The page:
When a company has paid its Corporation Tax, the retained profit can be distributed as dividends to the shareholders – this would usually refer specifically to you, as you’re likely to be the shareholder of your limited company.

Many contractors use dividends to form part of their income given that:

  • Dividends have a lower tax rate than salaries. For tax year 2019/20, dividend tax rates are 7.5% (up to £37,500), 32.5% (£37,501 to £150,000) and 38.1% (over £150,000), which you must declare on your self-assessment.
  • Dividends are not subject to NICs.
  • A £2,000 dividend allowance is provided, meaning the first £2,000 of dividends are not taxable.

To pay dividends you must declare them in the company board meeting minutes and put them in writing in a dividend voucher, which shows the date, the name of the company and the name(s) of the shareholders(s), whom are being paid a dividend, as well as the actual amount of the dividend.

Value Added Tax (VAT)

As a contractor, you’ll most likely be registered for Value Added Tax (VAT). This tax applies to all the services that you offer to your clients. Every quarter, you’ll have to submit a VAT return to HMRC as well as an electronic payment for this sum.

Many contractors also apply to HMRC for the VAT Flat Rate Scheme – allowing you to negotiate a reduced fixed rate of VAT while maintaining the differences between what you pay and what you charge your customers. Your VAT turnover must be less than £150,000 (excluding VAT) a year for you to join the scheme.

Income Tax

If you’re a contractor, a director of a limited company or a business partner, you’re required to file a tax return. By failing to submit your self-assessment tax returns by 31 October (paper) or 31 January (online) you’re at risk of being penalised. Take advantage of Berley’s accountancy services to assist you with this assessment, making sure that it is correct and submitted in time.

An umbrella company

This type of company employs agency contractors who work on temporary contract assignments. In this structure, you’ll be ‘employed’ by an umbrella company and will need to submit timesheets and expenses to the company – allowing them to handle any administrative issues, calculate your taxes and NICs for a monthly fee (usually a percentage of your earnings).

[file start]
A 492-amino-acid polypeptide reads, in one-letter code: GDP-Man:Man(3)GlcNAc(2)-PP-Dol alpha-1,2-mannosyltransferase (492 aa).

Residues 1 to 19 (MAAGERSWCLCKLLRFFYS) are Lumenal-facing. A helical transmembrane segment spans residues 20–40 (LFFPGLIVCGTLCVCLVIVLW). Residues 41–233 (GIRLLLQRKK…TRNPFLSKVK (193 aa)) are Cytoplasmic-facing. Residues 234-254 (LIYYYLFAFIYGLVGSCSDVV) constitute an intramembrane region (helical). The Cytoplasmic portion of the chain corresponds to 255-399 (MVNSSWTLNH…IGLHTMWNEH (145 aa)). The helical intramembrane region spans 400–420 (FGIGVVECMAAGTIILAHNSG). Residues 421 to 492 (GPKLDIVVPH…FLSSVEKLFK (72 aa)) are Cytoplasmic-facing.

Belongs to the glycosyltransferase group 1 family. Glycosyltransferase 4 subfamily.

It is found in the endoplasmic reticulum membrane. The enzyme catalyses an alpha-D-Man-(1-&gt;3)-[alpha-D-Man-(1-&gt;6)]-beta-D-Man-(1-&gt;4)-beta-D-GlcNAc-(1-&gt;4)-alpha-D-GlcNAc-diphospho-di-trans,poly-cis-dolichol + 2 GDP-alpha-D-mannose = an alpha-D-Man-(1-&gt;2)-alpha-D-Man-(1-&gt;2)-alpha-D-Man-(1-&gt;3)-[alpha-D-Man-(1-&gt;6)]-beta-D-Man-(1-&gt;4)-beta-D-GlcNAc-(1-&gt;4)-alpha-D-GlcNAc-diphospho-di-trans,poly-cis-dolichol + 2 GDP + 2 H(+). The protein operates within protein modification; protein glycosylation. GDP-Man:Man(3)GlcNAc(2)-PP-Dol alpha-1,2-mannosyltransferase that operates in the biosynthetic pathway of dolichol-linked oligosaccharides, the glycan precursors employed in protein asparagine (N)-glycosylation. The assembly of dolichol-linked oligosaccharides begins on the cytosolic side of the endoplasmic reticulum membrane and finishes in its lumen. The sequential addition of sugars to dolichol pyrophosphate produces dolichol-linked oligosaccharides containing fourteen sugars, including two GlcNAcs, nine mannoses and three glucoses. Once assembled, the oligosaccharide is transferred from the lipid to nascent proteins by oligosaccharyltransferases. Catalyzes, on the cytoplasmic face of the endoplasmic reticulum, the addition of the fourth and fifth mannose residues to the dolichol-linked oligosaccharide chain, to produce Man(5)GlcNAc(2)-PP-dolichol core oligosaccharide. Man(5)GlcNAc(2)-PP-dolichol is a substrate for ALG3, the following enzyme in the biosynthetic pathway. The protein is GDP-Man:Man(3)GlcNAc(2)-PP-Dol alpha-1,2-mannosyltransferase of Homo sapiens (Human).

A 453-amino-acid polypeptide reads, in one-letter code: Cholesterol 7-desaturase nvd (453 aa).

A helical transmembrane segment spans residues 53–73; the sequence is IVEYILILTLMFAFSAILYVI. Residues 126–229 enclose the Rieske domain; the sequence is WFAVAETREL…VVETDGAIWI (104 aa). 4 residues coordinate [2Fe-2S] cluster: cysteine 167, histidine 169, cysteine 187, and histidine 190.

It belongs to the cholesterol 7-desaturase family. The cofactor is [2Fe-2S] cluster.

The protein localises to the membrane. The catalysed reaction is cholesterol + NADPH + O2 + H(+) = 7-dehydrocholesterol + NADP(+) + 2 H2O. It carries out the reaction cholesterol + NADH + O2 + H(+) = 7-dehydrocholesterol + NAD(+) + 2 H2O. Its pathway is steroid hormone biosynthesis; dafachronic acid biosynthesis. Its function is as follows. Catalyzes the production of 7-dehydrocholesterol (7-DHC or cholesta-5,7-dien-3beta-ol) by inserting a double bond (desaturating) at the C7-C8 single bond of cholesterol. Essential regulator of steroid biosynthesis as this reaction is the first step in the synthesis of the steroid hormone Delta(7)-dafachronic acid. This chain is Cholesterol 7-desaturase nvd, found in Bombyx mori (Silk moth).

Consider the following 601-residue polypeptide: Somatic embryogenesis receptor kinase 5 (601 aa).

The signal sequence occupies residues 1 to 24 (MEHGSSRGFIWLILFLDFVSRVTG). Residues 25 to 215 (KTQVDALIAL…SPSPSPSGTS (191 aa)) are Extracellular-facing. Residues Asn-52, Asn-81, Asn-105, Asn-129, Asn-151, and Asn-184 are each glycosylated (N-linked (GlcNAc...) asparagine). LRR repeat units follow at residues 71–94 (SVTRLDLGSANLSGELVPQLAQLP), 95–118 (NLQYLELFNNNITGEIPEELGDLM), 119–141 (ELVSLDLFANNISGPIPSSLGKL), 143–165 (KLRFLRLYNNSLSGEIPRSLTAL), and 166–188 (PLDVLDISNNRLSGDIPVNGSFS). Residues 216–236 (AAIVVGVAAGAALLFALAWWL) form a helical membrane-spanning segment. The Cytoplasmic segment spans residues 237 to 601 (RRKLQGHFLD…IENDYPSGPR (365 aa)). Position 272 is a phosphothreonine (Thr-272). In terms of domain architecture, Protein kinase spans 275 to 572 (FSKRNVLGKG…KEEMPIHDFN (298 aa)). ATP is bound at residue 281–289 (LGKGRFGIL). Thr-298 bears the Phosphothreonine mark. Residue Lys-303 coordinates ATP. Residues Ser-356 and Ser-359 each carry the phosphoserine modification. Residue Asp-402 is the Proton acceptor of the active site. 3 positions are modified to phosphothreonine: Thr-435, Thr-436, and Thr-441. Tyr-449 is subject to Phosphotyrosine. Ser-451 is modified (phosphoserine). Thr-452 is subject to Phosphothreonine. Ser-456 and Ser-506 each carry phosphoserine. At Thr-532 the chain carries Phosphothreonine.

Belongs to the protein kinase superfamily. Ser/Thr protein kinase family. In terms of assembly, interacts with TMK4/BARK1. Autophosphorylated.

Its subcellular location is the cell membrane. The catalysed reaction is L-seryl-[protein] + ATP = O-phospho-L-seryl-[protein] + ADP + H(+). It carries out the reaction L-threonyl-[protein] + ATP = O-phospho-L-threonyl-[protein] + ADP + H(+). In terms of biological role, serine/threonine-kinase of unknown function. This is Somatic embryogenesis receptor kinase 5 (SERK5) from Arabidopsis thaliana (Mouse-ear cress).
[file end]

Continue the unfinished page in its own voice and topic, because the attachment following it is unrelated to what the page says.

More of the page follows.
This option does sound easier, but you are likely to pay more as the monthly fee charged by the umbrella company can be substantial. In the end, you’ll probably take home 60-65% of your total contract earnings. If you were working for a limited company, you would probably take home more, but you would have more responsibilities to handle.

Specialist accountants for contractors

To decide which route to take when it comes to setting up as a contractor, our chartered accountants for contractors are happy to help. For established contractors attempting to juggle their tax duties along with all their other responsibilities, our comprehensive contractor accountancy services will ensure that your business runs at its best.

Call us on 020 7636 9094 or use our Online Form to arrange a no-obligation meeting and find out what Berley can do for you.

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This post is intended to provide information of general interest about current business/ accounting issues. It should not replace professional advice tailored to your specific circumstances.